Using MacFuse on OS X: Part 1

by Devanshu Mehta Nov 01, 2007

A file system is a method for storing and organizing computer files to facilitate finding and accessing them. Many popular file systems provide a method of access by maintaining the physical location of the files. This includes HFS+ (Hierarchical File System), the preferred file system of Mac OS X, in addition to NTFS (NT File System) and FAT32 (File Allocation Table). File systems may also simply act as clients for a network protocol, allowing access to files on a server (e.g. NFS). Finally, there are “virtual” file systems which provide an access method for data. For example, the procfs under UNIX provides information about processes in a directory-like structure.

MacFuse makes it possible to implement a fully functional file system in a “user-space” program on Mac OS X. This means that the implemented file system code can be created and run by non-privileged users without the need to write kernel code. The FUSE (File System in Userspace) module provides a bridge to the actual kernel. It attempts to be compliant with the original FUSE mechanism originated on Linux. This allows users to compile and use many popular FUSE file systems that have been developed on other platforms in addition to new ones built specifically for Mac OS X. This allows developers to build file system definitions that will work on any platform as long as they meet the FUSE specifications.

MacFUSE was developed by Amit Singh, Manager of Macintosh Engineering at Google, and is available on the MacFUSE website hosted by Google Code. Incidentally, Amit Singh is also the author of one of the most comprehensive books on OS X internals ever written. MacFUSE requires Mac OS 10.4 Tiger or higher. To install it, download and open the MacFUSE Core package available on the web site. Once the installation is complete, your computer should be ready for some of the available FUSE file systems. To install some of them, however, you may require the open source packages pkg-config, gettext, and especially glib. These packages can be installed using Fink, MacPorts, or the instructions provided in the HOWTO on the MacFUSE web site.

FTPFS and SSHFS are FUSE file systems that allow you to mount remote systems accessible using FTP (File Transfer Protocol) or SSH (Secure Shell) on your system. These will seamlessly appear as mounted drives that you can easily drag and drop files from. FTP is a fairly common network protocol used to transfer files. SSH allows for encrypted communication with remote machines. SSHFS will allow you to securely mount a remote file system, such as your home computer, to transfer or access files using the SSH protocol. SSHFS is available on the MacFUSE web site and is easy to use with a fairly basic graphical user interface. To enable SSH or FTP on your Mac, you must enable “Remote Login” under Sharing in the System Preferences. Make sure you have a robust password and firewall before you enable either of these.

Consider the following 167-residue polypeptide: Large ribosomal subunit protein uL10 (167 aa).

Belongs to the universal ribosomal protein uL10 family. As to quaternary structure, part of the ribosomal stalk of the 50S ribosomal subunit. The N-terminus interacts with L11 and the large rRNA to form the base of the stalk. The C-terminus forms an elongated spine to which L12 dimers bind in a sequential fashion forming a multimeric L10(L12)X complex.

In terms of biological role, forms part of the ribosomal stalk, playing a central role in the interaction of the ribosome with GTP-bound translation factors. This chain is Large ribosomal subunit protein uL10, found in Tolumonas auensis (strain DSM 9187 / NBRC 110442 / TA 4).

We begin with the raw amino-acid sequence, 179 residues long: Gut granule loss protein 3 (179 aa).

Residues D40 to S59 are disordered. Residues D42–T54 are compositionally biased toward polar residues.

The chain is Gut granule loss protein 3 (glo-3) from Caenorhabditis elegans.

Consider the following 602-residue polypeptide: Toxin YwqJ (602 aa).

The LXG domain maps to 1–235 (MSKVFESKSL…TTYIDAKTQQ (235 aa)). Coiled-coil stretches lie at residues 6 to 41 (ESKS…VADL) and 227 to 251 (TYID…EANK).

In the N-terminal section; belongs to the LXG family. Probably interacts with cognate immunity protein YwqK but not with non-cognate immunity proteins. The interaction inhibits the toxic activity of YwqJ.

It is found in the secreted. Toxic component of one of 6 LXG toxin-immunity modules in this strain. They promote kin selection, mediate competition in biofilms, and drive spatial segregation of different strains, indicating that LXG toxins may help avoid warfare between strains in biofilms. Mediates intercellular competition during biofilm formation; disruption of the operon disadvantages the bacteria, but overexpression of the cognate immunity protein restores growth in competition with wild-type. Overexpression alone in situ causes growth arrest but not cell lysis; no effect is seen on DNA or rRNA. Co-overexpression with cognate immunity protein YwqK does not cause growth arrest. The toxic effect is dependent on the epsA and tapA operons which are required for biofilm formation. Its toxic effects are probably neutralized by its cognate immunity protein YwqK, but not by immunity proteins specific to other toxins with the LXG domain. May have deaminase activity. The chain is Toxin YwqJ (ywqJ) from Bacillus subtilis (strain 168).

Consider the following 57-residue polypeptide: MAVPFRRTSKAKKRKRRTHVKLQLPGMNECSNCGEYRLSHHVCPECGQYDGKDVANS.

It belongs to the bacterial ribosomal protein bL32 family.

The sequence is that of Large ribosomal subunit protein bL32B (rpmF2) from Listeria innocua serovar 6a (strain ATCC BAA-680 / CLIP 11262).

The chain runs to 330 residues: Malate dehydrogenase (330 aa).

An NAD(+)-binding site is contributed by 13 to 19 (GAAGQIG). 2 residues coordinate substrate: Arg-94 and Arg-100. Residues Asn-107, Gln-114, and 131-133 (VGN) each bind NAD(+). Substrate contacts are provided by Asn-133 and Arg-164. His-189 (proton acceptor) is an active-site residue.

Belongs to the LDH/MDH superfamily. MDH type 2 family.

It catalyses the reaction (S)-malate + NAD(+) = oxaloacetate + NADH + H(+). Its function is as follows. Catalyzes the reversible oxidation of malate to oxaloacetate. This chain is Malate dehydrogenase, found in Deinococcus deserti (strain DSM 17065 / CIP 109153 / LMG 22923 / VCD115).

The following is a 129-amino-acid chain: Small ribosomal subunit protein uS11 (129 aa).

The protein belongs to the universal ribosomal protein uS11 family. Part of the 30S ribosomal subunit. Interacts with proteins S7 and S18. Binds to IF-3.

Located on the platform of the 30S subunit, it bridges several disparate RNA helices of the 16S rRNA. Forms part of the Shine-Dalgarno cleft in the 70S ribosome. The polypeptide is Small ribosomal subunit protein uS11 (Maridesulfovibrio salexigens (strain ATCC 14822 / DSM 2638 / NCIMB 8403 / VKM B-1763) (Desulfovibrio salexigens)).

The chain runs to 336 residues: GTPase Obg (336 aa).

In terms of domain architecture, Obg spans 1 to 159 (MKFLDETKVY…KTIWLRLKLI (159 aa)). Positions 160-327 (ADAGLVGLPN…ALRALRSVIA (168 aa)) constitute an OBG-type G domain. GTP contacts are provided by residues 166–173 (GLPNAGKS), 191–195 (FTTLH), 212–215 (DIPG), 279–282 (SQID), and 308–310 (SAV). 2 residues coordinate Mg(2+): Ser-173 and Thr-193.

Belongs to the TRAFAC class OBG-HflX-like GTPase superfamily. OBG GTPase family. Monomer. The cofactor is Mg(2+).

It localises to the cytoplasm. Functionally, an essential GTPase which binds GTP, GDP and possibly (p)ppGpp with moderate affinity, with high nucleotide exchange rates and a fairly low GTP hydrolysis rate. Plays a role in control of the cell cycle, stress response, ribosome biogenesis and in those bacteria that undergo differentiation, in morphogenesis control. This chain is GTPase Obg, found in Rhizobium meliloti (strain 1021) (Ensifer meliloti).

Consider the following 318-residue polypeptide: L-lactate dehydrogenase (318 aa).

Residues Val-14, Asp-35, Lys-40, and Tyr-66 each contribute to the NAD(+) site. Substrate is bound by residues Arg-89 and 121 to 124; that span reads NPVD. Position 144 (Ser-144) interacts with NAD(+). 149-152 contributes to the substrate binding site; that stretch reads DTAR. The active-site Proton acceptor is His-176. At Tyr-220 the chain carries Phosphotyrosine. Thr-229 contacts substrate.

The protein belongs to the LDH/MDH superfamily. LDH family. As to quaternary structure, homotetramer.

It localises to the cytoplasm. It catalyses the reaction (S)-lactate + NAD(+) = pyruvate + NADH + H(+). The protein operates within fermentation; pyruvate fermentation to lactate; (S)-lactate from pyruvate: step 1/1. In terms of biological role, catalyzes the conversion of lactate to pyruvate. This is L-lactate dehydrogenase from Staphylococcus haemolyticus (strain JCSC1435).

The easiest way to use SSHFS is to use the GUI provided. Download sshfs-1.0.0.dmg from the MacFuse web site and install it. Launch the application and it will prompt you for the server address (e.g. or, your user name and password. Once you enter these correctly, the home directory (or any other directory you specify) will be mounted on your computer under /Volumes and will be available for click, drag and drop usage in Finder.

Normally, under Mac OS X, you can only read from drives formatted with NTFS. NTFS is the favored format for modern Windows systems (and Boot Camp) and may be one that you come across quite often. The ntfs-3g FUSE file system allows you to read from and write to an NTFS drive. Here are some instructions for getting it to work under MacFuse on OS X.

In the next part of this article, I will introduce GMailFS, which will allow you to use your GMail storage from Finder and other command line applications to store files. I will also introduce SpotlightFS and WikipediaFS in future parts, each of which will change the way you use those services (Spotlight & Wikipedia) dramatically.


  • This meant that the implemented file system code could be run by non-privileged users, and for all intents and purposes the file system was nothing more than a simple program. -Tire Works

    Tire Works had this to say on Aug 08, 2011 Posts: 11
  • MacFuse makes it possible to implement a fully functional file system in a “user-space” program on Mac OS X.i miss you quotes

    Ericka Bentle had this to say on Oct 26, 2011 Posts: 64
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